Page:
Fun fact: I moved to Seattle because of PAX West.

It was August of 2014, and my partner and I were here to work on a documentary about queer geeks. After spending several days interviewing superb nerds, navigating row after row of enchanting indie games, getting lost in game-ephemera discourse over drinks, and allowing my beard to grow to a Pacific Northwest–appropriate length, the convention had perfectly framed the city as a place I belonged.

"What are we doing here?" I asked when we returned to our West Hollywood apartment. A month later, we flew back to Seattle to hunt for apartments. A month after that, we moved. Thanks, PAX.

What started as a modest Bellevue meet-up of a few thousand people in 2004 has grown into an international fandom phenomenon, drawing cosplayers and gamers and collectors and families and, well, anyone who likes having fun.

But it's also become A LOT. With tens of thousands of attendees stampeding between panels and concerts and tournaments, it's easy to get exhausted by it all. Are you coming to game? To cosplay? To network? To learn? To lose to me in the Mario Kart 7 tournament? There's more to experience at this con than any one person can possibly process, and crafting an optimal experience really depends on what you want to get out of it.

So please, as someone for whom PAX is an anchor around which my Seattle identity revolves, allow me to offer some guidance.

First, a quick tip: Rooms that start with "C" are at the Convention Center, rooms starting with "S" are at the Sheraton, "H" is for Grand Hyatt, "W" is for the Westin, and "R" is for the Regency. I only learned that this year, which means I've spent the last four years running around lost like an idiot.

Tip number 2: Expect to be offline. The convention center will have no cellular or Wi-Fi service, maybe because of the crowds or maybe because its walls seem designed to resemble those of an under-mountain repository for depleted uranium.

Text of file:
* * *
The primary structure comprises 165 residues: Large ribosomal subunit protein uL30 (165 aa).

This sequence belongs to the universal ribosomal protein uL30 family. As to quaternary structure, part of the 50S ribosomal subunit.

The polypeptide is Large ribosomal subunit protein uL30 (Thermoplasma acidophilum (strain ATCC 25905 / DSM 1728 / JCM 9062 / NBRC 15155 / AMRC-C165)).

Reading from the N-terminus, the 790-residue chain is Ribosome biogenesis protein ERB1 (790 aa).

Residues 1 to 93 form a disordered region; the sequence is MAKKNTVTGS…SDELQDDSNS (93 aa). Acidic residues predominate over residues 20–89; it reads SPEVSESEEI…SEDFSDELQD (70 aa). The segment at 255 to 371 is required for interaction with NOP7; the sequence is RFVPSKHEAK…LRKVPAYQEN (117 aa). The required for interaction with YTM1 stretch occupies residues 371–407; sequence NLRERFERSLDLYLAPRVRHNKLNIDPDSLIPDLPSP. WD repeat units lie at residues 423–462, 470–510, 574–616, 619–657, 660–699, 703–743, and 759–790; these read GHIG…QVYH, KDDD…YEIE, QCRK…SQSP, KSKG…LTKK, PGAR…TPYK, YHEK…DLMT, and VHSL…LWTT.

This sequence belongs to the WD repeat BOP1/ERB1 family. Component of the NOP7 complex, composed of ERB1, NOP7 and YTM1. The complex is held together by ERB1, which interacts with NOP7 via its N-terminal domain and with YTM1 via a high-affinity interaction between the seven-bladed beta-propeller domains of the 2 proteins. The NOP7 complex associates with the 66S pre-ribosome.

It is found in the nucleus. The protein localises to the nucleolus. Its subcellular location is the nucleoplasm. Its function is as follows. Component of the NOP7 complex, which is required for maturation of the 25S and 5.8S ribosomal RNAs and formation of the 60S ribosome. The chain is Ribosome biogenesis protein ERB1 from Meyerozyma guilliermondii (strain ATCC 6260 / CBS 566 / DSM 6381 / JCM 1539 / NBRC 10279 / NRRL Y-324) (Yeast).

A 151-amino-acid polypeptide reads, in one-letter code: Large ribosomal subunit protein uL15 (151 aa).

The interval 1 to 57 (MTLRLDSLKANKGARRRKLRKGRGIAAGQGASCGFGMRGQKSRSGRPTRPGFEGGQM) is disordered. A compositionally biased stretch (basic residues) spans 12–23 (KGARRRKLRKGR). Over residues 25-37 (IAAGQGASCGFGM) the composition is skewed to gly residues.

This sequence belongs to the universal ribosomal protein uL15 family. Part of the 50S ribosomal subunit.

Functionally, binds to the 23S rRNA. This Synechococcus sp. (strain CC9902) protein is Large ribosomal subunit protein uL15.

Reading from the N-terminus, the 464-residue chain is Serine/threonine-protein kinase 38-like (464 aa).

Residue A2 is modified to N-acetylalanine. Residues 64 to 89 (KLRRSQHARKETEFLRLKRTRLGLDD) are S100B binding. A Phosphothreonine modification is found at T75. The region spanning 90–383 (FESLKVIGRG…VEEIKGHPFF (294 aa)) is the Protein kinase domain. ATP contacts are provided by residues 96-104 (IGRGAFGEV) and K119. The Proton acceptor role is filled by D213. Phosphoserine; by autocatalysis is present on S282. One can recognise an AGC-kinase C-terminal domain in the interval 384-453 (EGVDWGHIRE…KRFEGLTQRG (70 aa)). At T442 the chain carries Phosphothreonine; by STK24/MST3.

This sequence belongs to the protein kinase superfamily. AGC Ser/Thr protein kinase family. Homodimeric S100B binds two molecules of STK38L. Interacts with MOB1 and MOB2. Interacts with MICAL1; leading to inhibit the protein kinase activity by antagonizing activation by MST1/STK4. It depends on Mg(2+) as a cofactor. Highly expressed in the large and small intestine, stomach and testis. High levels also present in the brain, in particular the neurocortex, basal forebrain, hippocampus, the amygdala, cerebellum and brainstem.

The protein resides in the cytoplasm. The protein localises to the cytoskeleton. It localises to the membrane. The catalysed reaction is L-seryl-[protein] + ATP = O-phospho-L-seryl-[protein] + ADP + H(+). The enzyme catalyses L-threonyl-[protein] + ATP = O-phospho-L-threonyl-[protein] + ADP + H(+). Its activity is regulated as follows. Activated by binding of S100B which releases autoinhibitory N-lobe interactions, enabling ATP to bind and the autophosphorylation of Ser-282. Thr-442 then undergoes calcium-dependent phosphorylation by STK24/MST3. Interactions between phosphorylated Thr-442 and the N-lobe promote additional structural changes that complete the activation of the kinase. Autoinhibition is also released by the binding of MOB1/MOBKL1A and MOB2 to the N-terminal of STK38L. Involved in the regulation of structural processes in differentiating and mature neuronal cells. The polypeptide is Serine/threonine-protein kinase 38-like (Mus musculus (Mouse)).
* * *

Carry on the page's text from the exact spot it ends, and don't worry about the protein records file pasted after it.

And remember, some of the best PAX stuff isn't officially part of PAX at all. Check out Stranger Things To Do's PAX calendar for special game-themed events, parties, and concerts. (As for me, I'll be hosting Dungeons & Drag Queens, a live comedy show where drag performers improvise their way through a Dungeons & Dragons adventure. Come see us at Kremwerk on Wednesday, August 28!)

Also, beware of security hassles. As of this year, the front doors will be exit-only, so you'll need to seek out the tunnel doors at the back to enter. If it's anything like Emerald City Comic Con, security will prevent you from crossing Freeway Park and you'll have to go on a 10-minute detour around it instead. There will be metal detectors at the entrances and extensive bag searches. It's a pain in the neck, but we live in a country where it's become normal to have massacres nearly every day, so I guess a lengthy security line is worth the wait for PAX West not to be the place you and your friends die in a hail of bullets.

Now that we have some logistics squared away, it's time to crack open the panel schedule. Panels are PAX's great strength: Some are for players ("Streaming as a Hobby or Career"), others are more for industry pros ("The Art and Science of Mystery Game Design"), but most are for both ("Historical & Visual Transgender Representation in RPGs").